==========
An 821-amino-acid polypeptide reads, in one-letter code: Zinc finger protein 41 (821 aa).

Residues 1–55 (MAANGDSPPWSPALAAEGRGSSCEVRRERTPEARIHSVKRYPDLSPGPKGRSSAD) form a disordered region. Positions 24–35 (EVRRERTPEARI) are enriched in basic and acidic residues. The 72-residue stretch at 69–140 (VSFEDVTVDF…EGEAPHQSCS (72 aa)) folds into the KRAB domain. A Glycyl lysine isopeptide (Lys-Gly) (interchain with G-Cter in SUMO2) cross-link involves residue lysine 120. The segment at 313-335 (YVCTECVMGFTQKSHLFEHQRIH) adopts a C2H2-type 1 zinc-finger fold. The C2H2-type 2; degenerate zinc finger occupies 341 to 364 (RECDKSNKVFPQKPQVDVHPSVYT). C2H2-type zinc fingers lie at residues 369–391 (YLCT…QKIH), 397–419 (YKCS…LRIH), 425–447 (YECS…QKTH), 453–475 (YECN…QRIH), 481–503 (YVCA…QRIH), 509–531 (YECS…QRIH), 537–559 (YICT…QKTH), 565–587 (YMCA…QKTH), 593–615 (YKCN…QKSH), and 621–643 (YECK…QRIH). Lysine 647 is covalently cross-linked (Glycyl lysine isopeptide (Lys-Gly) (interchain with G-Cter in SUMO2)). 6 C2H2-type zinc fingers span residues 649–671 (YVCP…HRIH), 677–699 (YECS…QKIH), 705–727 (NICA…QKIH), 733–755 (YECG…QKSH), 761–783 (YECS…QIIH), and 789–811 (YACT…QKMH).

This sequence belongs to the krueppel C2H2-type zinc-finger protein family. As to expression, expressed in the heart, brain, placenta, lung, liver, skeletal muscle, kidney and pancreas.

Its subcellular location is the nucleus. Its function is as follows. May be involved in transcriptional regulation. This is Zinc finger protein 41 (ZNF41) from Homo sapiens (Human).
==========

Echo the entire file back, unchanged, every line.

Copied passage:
An 821-amino-acid polypeptide reads, in one-letter code: Zinc finger protein 41 (821 aa).

Residues 1–55 (MAANGDSPPWSPALAAEGRGSSCEVRRERTPEARIHSVKRYPDLSPGPKGRSSAD) form a disordered region. Positions 24–35 (EVRRERTPEARI) are enriched in basic and acidic residues. The 72-residue stretch at 69–140 (VSFEDVTVDF…EGEAPHQSCS (72 aa)) folds into the KRAB domain. A Glycyl lysine isopeptide (Lys-Gly) (interchain with G-Cter in SUMO2) cross-link involves residue lysine 120. The segment at 313-335 (YVCTECVMGFTQKSHLFEHQRIH) adopts a C2H2-type 1 zinc-finger fold. The C2H2-type 2; degenerate zinc finger occupies 341 to 364 (RECDKSNKVFPQKPQVDVHPSVYT). C2H2-type zinc fingers lie at residues 369–391 (YLCT…QKIH), 397–419 (YKCS…LRIH), 425–447 (YECS…QKTH), 453–475 (YECN…QRIH), 481–503 (YVCA…QRIH), 509–531 (YECS…QRIH), 537–559 (YICT…QKTH), 565–587 (YMCA…QKTH), 593–615 (YKCN…QKSH), and 621–643 (YECK…QRIH). Lysine 647 is covalently cross-linked (Glycyl lysine isopeptide (Lys-Gly) (interchain with G-Cter in SUMO2)). 6 C2H2-type zinc fingers span residues 649–671 (YVCP…HRIH), 677–699 (YECS…QKIH), 705–727 (NICA…QKIH), 733–755 (YECG…QKSH), 761–783 (YECS…QIIH), and 789–811 (YACT…QKMH).

This sequence belongs to the krueppel C2H2-type zinc-finger protein family. As to expression, expressed in the heart, brain, placenta, lung, liver, skeletal muscle, kidney and pancreas.

Its subcellular location is the nucleus. Its function is as follows. May be involved in transcriptional regulation. This is Zinc finger protein 41 (ZNF41) from Homo sapiens (Human).